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Invention to Impact Training Program

Important Dates:

  • Information Session: September 23, 2021 from 5:30-6:30 PM (ET) - Register Now!
  • Application deadline – October 10, 2021 @ 11:59pm (ET)
  • Decisions made by Engine team and applicants advised by October 18, 2021.
  • Program duration: October 20, 2021 to March 17, 2022, bi-weekly in-person classes held every second Wednesday, 6-8pm, in Frank Dawson Adams Building, room 3.

Apply Today! 

Program Overview

The Invention to Impact (I-to-I) Training Program uses experiential learning to help McGill graduate students and their faculty supervisors gain insight into:

  • technology commercialization
  • entrepreneurship
  • industry requirements and challenges

I-to-I provides tools and training to support researchers to translate their fundamental research to the marketplace and have their solutions benefit society. The program imparts an evidence-based methodology that students and professors can use for the rest of their careers, and it also enables the transformation of inventions to impact.


The teaching curriculum integrates scientific discovery and commercial applications using an evidence-based and data-driven methodology, namely, the Lean LaunchPad® methodology. The I-to-I program basics are real-world, hands-on experiential learning through customer and industry discovery.

The three guiding principles are:

  1. Build a business model, not a business plan
  2. Love the problem, not the solution
  3. Experiment, learn and validate

The program utilizes the LaunchPad® software that uses the Business Model Canvas tool created by Alexander Osterwalder for discovering repeatable, scalable business models. The platform enables teams to map their business model assumptions and run experiments to gather and share key evidence in real time with team members, mentors, and the instructors to make collaboration easy. A powerful and unique combination of « learning » and « doing » and « learning by doing » will be used. Program participants learning will happen not only during the bi-weekly group classes but also through the use of the platform with integrated course videos and through the support of an assigned mentor to the team. The « doing » part for participants will be carrying out tasks in the marketplace/real-world and revolved around learning from their potential customers and partners.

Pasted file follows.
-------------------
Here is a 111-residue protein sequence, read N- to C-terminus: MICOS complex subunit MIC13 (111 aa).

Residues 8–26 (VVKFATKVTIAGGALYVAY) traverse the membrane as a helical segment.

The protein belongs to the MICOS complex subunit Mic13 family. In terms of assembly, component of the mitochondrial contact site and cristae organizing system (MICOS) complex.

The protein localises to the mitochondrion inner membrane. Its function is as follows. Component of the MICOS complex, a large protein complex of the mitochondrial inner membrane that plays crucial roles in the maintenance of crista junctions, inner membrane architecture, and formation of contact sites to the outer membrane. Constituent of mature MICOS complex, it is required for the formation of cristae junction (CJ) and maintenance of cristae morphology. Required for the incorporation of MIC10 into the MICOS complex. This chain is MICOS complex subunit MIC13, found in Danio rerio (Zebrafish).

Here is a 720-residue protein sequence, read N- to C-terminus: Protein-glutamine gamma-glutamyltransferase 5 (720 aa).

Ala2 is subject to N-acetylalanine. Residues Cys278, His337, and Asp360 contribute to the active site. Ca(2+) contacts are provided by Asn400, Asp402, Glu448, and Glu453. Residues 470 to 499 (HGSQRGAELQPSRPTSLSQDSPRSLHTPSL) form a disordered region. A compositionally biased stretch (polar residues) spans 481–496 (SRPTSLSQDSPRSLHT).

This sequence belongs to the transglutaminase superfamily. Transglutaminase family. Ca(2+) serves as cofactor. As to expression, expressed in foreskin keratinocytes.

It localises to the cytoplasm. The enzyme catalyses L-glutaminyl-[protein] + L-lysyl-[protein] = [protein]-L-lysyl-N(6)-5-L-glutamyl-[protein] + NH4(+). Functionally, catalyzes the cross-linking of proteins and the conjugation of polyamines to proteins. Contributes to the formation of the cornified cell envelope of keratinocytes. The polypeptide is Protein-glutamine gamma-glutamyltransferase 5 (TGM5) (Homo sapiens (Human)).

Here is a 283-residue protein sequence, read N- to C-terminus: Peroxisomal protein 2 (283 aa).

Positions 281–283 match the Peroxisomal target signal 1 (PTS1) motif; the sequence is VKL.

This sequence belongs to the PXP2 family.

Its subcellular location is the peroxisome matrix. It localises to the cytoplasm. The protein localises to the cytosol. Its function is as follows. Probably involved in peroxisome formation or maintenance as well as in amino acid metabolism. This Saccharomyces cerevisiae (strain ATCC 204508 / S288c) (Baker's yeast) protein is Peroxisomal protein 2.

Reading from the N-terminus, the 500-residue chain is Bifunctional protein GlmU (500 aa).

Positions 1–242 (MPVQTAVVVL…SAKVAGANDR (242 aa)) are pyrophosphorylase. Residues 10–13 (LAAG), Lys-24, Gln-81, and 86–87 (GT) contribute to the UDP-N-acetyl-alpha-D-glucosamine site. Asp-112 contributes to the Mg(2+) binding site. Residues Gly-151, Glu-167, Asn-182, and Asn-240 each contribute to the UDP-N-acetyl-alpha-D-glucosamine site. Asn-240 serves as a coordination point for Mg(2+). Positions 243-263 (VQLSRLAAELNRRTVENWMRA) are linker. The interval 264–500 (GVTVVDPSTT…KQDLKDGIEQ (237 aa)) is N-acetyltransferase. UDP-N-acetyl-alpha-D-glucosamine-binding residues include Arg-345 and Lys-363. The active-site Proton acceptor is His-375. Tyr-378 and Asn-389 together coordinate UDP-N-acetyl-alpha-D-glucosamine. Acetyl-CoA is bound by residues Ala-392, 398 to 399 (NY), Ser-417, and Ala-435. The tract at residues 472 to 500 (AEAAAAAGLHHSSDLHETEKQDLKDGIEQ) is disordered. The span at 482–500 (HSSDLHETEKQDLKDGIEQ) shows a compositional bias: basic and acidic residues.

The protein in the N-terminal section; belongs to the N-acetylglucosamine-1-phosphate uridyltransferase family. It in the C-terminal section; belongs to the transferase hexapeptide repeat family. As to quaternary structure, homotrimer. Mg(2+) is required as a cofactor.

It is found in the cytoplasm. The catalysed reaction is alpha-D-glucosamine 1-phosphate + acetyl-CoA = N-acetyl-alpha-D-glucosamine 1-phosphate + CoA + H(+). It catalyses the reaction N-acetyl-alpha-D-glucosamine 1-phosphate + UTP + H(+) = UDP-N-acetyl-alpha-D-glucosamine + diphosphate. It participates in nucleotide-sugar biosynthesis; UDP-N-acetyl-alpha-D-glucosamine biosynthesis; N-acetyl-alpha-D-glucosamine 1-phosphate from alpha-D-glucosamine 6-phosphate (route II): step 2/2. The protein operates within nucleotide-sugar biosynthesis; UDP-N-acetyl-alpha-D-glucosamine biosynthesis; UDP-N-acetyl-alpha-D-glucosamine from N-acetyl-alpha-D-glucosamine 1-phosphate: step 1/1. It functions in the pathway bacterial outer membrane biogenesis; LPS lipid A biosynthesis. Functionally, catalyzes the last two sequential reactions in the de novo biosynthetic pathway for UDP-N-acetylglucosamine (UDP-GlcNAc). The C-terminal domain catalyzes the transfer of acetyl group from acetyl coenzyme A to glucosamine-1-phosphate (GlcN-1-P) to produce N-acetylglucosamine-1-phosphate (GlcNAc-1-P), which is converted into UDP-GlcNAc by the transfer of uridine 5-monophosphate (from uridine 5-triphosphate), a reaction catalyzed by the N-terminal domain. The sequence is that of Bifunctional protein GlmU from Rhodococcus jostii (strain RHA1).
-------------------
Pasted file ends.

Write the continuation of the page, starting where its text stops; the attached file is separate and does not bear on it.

Through this 20-week training program offered during the fall 2021 and winter 2022 sessions, researchers can reduce the time to translate a promising idea from the laboratory to the marketplace as they will acquire the mindset, knowledge, and skills necessary to translate their knowledge into potential technology commercialization and startup ventures.

It is also a cohort-based program with a flipped classroom setting in order to maximize peer-to-peer learning via student discussion moderated by the co-instructors and mentors present. We expect to select up to 6 teams for this inaugural cohort. I-to-I uses in-class methodology developed to promote student discussion and learning in lectures where the content coverage is moved outside the classroom.


  • Teams of 2-4 members can apply.
  • Each team will be comprised of: 1-3 McGill current graduate student (Master’s or PhD or post-doc), 1 McGill principal investigator (professor), 1 industry/entrepreneurial expert (assigned mentor). Teams submit details, in particular the feasibility and viability of the research they want to commercialize, through a webform application.
  • A commitment towards attending and participating in all the classes, using the software, and executing the project work is required (estimate minimum 5 hours/week).


I-to-I addresses the skill and knowledge gaps associated with transforming basic research into deep technology commercial ventures, and supports the commercialization of deep technologies resulting from discoveries in STEM and life sciences. We expect that this program will have a positive effect on the students’ educational success by giving them the tools and training they need in order to apply their academic and lab knowledge to real-world contexts.

We hypothesize that using this model for real-world training, i.e. “getting out of the building”, in a research-intensive university such as McGill will increase the students’ long-term interest in entrepreneurship and commercialization of research, partly by increasing their motivation, business competency, and sense of self-efficacy, that is, a person’s belief in his/her ability to perform certain tasks.


Potential mentors will be Engine’s technological entrepreneurs-in-residence, that have both a technical and business background and work closely with STEM and life sciences researchers (grad students, post-docs, professors) in commercializing the results of their research. In addition, alumni with pertinent domain expertise will be recruited to volunteer as mentors.

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